Life in Lock down – Foam Rolling Circuit

April 9, 2020

Well this week has been a huge milestone for me.  My first physical activity in the shape of a walk/run since the end of January.  Tiny steps I have been told.  The most important rule is that I MUST listen to my body and take it easy.  So I did a symptoms check – walk / run to see how much I was out of breath after a short stride through (or slow jog, more to the truth).  Not too bad, a pass.  Then after the symptoms check – then there was the recovery. I was able to talk quite quickly after my initial puff.  Well, the first run wasn’t great, let me tell you.  Then my body must have remembered what it used to do and from then the next ones weren’t as bad and my recovery wasn’t too bad (or not as bad as what I thought).

To help with my recovery I have been eating lots of fresh fruit and vegetables.  I think like everyone else around the place I have started to grow my own vegetables again.  Given more time at home I have propagated my seeds and am now waiting for them to be big enough to transplant into a ‘big’ garden.  The last part of my approach to a healthier body is to not rush my so-called ‘comeback’ to exercise.  Slowly, slowly. Take is slow, listen to my body and all things positive, I will be moving back to normal in a while (I hope).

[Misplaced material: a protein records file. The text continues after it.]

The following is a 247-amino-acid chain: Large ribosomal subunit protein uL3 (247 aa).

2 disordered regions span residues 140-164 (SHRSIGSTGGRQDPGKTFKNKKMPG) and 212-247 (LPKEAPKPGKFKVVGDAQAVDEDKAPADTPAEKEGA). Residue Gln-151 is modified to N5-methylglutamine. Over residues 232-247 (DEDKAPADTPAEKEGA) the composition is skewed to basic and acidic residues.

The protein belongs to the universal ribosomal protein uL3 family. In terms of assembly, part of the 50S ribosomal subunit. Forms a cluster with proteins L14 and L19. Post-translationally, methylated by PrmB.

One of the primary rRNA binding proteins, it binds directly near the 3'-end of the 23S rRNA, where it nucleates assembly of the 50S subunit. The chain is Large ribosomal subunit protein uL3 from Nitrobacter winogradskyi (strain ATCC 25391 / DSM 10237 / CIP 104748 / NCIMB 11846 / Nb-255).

Whether you are training towards a specific goal or to incorporate exercise in your daily life, illness and isolation can disrupt your routine.   But only if you let it.  This isolation could well give people an opportunity to focus on their wellbeing by not going out and burning the candle at both ends.  Instead focusing on getting their body fit and healthy and organising a routine that does not compromise fitness time.